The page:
the reader's attention or lose it. This paragraph becomes the framework for the rest of
the statement.
Tell what you know
- The middle section of your essay might detail your interest and experience in your
particular field, as well as some of your knowledge of the field. Too many people graduate
with little or no knowledge of the nuts and bolts of the profession or field they hope to
enter. Be as specific as you can in relating what you know about the field and use the
language professionals use in conveying this information. Refer to experiences (work,
research, etc.), classes, conversations with people in the field, books you've read,
seminars you've attended, or any other source of specific information about the career
you want and why you're suited to it. Since you will have to select what you include in
your statement, the choices you make are often an indication of your judgment.
Don't include some subjects
- There are certain things best left out of personal statements. For example, references to
experiences or accomplishments in high school or earlier are generally not a good idea.
Don't mention potentially controversial subjects (for example, controversial religious or
political issues).
Do some research, if needed
- If a school wants to know why you're applying to it rather than another school, do some
research to find out what sets your choice apart from other universities or programs. If
the school setting would provide an important geographical or cultural change for you,
this might be a factor to mention.
Write well and correctly
- Be meticulous. Type and proofread your essay very carefully. Many admissions officers
say that good written skills and command of correct use of language are important to
them as they read these statements. Express yourself clearly and concisely. Adhere to
stated word limits.
Avoid clichés
A medical school applicant who writes that he is good at science and wants to help other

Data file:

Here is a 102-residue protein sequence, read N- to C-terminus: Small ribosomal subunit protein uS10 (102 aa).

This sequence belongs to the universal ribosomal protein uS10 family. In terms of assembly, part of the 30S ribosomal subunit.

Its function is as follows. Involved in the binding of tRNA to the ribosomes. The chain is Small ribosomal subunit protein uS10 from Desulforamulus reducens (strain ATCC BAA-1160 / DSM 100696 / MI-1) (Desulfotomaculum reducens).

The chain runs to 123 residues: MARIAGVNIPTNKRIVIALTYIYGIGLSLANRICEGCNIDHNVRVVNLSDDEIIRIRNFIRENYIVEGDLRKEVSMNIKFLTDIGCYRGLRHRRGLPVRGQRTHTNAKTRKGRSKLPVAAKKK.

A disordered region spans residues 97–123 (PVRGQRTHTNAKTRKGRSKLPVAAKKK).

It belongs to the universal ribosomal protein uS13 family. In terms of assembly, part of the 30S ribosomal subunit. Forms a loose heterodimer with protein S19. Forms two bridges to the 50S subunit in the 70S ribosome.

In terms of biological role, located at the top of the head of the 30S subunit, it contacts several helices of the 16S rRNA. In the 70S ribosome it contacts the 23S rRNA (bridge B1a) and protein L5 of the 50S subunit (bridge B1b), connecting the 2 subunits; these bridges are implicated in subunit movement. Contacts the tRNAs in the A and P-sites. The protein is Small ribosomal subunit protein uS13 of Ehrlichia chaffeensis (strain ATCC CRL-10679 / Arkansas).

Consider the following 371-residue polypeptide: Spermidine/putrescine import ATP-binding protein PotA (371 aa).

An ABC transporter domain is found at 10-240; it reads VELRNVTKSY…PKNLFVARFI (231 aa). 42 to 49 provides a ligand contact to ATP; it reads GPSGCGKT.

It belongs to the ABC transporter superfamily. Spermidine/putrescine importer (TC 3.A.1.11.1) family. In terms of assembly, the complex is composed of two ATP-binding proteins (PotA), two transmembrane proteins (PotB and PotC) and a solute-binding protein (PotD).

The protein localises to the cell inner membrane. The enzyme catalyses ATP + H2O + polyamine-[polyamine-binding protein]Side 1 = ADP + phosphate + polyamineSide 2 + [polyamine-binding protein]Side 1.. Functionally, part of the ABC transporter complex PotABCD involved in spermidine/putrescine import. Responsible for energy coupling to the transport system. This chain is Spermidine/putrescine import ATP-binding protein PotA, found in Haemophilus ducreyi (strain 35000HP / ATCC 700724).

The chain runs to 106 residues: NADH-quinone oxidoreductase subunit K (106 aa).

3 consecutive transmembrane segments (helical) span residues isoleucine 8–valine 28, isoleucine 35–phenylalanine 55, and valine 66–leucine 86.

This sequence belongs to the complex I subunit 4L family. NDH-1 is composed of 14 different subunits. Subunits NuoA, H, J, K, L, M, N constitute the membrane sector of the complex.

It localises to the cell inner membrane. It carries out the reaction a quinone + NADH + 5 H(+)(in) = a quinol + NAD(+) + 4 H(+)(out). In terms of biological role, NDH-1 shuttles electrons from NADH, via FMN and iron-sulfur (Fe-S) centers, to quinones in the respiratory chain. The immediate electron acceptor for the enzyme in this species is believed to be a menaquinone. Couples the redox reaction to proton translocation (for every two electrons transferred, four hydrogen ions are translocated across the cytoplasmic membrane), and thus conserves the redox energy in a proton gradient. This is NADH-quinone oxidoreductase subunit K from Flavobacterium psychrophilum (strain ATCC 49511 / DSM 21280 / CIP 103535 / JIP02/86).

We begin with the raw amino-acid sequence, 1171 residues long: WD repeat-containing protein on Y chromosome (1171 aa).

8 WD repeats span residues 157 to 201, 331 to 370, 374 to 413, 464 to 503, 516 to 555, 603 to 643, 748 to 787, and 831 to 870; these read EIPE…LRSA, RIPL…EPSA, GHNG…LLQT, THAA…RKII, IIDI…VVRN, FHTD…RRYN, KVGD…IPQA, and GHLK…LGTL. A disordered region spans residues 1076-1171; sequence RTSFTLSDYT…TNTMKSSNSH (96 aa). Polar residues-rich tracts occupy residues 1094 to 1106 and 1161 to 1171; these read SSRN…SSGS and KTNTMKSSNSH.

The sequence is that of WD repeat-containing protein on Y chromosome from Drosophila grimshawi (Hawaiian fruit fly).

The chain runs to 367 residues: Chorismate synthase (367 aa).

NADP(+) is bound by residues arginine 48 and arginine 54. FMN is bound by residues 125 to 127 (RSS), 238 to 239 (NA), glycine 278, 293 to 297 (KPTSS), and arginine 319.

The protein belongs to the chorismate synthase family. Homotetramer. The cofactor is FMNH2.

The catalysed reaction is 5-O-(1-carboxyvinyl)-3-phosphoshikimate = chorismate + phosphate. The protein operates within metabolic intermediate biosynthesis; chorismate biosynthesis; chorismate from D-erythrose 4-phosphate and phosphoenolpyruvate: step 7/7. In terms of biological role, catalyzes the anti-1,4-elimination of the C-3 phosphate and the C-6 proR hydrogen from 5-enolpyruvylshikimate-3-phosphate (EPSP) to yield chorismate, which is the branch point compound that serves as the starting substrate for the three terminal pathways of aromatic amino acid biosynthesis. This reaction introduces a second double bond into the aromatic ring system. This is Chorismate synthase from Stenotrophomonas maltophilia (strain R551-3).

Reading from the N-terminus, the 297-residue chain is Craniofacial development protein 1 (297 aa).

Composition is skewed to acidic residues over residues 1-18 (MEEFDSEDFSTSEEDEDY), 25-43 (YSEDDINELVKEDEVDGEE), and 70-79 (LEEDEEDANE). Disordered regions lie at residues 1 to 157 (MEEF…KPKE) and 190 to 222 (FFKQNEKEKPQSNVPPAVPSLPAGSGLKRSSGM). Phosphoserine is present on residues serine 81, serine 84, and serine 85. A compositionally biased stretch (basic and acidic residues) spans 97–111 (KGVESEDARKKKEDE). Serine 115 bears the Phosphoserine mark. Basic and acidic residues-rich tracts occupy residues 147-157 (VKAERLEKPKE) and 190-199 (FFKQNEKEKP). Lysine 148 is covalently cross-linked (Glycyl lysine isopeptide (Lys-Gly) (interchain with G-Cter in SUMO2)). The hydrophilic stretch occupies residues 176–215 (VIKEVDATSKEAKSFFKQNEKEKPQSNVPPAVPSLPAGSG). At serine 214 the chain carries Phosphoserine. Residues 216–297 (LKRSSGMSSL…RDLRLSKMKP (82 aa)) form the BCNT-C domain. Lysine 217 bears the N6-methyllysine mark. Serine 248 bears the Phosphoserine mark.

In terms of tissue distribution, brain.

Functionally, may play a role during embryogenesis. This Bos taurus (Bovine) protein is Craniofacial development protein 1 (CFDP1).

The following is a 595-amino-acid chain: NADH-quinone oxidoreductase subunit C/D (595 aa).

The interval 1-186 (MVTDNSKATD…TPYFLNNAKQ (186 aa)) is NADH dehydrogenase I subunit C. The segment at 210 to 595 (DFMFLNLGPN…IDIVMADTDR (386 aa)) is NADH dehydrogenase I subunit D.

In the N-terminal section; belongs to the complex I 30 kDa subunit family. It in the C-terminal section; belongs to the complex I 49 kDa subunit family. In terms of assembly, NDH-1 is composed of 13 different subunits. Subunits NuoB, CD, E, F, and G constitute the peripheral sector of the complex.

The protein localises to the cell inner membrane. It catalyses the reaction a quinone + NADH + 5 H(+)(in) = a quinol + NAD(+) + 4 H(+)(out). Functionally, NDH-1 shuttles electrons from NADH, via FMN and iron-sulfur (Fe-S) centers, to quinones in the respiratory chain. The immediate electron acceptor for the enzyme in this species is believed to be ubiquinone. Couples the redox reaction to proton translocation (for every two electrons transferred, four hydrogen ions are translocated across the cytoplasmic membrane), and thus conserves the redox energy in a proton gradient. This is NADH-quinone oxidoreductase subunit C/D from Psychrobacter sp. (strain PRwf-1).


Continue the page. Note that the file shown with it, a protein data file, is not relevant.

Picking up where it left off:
people is not exactly expressing an original thought. Stay away from often-repeated or
tired statements.
Writing the Personal Statement: Top 10 Rules
1. Strive for depth rather than breadth. Narrow focus to one or two key themes, ideas or
2. Try to tell the reader something that no other applicant will be able to say
3. Provide the reader with insight into what drives you
4. Be yourself, not the 'ideal' applicant
5. Get creative and imaginative in the opening remarks, but make sure it's something that
no one else could write
6. Address the school's unique features that interest you
7. Focus on the affirmative in the personal statement; consider an addendum to explain
deficiencies or blemishes
8. Evaluate experiences, rather than describe them
9. Proofread carefully for grammar, syntax, punctuation, word usage, and style
10. Use readable fonts, typeface, and conventional spacing and margins
Writing the Personal Statement: Top 11 Pitfalls
1. Do not submit an expository resume; avoid repeating information found elsewhere on
the application
2. Do not complain or whine about the "system" or circumstances in your life
3. Do not preach to your reader. You can express opinions, but do not come across as
fanatical or extreme
4. Do not talk about money as a motivator
5. Do not discuss your minority status or disadvantaged background unless you have a
compelling and unique story that relates to it
6. Do not remind the school of its rankings or tell them how good they are
7. Do not use boring clichéd intros or conclusions
"Allow me to introduce myself. My name is..."
"This question asks me to discuss..."
"I would like to thank the admissions committee for considering my application."
"It is my sincere hope that you will grant me the opportunity to attend your fine
"In sum, there are three reasons why you should admit me..."
Do not use unconventional and gimmicky formats and packages
Do not submit supplemental materials unless they are requested
Do not get the name of the school wrong
Do not incorporating technical language or very uncommon words